The unbalanced economic recovery and resulting mortgage mismatch make lending a risky business
The data on the world economy has been disappointing in recent months largely lead by poor performance in the emerging economies.
The UK has increasingly looked like a bright spot in this landscape as each quarter has passed the UK growth forecasts have been revised up.
The latest forecasts show growth of 1.5 per cent for 2013 and over 2 per cent for 2014 far better than most people expected six months ago.
However, behind these stronger numbers on growth and the related employment and unemployment figures there lies a significant problem for us all.
The table below shows the Office for National Statistics latest estimates of the level of employment and employment growth by region in 2012.
The overall growth in employment is extremely welcome given the depth and length of the recession we have experienced, however the distribution of the jobs growth is far from helpful.
The overall growth in employment for the UK is over 126 thousand but London alone represents growth of nearly 143 thousand.
Most regions experience either a modest rise or fall in employment with the exception of Scotland, Yorkshire and Humberside and London where the shift has been more significant.
The fall in employment for Scotland is rather odd and I would not be surprised to see this revised but the remaining pattern in employment growth is all too familiar.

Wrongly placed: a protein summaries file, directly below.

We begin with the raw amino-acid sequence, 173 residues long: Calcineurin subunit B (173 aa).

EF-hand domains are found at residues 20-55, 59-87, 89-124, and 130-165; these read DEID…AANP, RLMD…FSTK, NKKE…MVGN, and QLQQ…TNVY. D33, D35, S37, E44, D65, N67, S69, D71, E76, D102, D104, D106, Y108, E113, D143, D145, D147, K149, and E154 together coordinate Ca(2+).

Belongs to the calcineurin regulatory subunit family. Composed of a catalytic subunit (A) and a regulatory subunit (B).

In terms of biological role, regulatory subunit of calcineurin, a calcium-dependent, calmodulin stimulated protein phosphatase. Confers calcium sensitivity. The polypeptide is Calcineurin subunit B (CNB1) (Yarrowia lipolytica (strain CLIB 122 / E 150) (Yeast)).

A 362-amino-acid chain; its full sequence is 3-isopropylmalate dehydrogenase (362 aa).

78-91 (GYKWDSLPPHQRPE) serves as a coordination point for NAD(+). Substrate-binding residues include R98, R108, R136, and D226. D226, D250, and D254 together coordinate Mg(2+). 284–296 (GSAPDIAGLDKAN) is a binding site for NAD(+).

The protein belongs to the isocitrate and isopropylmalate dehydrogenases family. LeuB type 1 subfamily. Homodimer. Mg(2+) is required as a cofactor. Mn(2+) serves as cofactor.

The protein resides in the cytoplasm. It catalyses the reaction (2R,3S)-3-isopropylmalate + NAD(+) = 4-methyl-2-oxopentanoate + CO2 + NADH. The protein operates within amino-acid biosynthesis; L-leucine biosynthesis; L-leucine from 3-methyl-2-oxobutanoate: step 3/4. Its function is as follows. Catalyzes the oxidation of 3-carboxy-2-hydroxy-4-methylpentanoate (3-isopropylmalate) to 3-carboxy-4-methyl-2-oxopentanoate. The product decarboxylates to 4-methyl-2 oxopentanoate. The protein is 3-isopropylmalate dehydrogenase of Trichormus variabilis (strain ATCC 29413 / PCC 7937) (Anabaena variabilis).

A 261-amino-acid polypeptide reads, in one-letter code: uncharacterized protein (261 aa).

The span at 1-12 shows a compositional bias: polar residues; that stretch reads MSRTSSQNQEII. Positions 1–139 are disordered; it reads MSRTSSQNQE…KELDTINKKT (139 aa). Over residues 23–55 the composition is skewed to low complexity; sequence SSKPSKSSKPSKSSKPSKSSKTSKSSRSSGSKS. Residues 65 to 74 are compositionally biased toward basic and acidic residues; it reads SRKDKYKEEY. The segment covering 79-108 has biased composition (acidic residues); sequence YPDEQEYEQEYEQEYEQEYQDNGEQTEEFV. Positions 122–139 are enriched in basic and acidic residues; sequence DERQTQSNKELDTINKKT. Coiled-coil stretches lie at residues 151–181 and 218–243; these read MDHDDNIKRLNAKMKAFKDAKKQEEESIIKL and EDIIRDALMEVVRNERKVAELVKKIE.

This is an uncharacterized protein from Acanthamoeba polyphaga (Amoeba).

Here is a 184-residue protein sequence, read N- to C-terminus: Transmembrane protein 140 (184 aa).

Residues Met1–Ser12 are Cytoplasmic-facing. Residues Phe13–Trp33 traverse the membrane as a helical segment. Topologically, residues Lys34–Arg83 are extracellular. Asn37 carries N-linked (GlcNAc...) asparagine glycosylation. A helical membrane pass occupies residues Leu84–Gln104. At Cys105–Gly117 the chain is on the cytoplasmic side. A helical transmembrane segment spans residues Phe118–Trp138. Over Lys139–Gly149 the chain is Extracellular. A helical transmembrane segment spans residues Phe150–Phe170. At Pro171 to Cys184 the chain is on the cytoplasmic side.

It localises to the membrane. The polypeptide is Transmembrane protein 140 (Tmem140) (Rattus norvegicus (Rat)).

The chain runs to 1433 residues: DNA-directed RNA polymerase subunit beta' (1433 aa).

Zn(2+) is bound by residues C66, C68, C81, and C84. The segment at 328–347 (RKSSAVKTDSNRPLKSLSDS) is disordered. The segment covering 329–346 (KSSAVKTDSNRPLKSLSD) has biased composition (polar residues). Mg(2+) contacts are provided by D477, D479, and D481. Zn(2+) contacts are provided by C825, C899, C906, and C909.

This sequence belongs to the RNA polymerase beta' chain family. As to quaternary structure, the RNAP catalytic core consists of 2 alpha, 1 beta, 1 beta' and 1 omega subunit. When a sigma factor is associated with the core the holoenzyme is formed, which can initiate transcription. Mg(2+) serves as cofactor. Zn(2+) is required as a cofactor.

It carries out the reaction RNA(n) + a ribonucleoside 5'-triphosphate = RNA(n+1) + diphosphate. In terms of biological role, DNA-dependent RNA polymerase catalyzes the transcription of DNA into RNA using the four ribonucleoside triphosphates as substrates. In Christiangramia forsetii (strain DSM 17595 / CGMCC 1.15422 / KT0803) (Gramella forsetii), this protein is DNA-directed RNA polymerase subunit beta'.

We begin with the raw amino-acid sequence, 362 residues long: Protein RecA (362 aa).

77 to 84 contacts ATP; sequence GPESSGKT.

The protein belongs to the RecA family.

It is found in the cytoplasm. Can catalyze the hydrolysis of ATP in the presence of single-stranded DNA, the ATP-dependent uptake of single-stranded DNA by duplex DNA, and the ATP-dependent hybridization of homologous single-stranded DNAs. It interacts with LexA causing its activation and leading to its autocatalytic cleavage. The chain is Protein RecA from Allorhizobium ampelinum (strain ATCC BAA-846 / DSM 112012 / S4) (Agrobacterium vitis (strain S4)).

Rapid employment growth in London with limited increases or declines elsewhere. When you consider that only 16 per cent of the working population is employed in London the unbalanced nature of the recovery is very clear.
The shape of this employment growth pattern not only results in the young moving to jobs in London but also drives up the wages in those markets relative to the rest of the UK.
The symptoms of this lack of active regional policy can be seen clearly in the performance of the housing market where London is completely outperforming all other regions in the UK even when you allow for foreign investors and cash purchases.
The latest ONS house price figures show London growing by 9.4 per cent year on year whereas the average for the rest of the UK excluding London is only 2.1 per cent.
The unbalanced nature of this recovery and resulting housing mismatch makes mortgage lending a far more risky business than it first appears.
Reported aggregate data on house price growth and affordability only gives a partial view on the underlying risks.
The majority of borrowers rely on employment income to support mortgages and debt and if the employment growth continues to be a mainly southern phenomenon, the housing markets of many parts of the UK are going to be difficult places to lend. Pursuing economic growth at any cost may come with a much bigger price tag in the medium term than we all expect.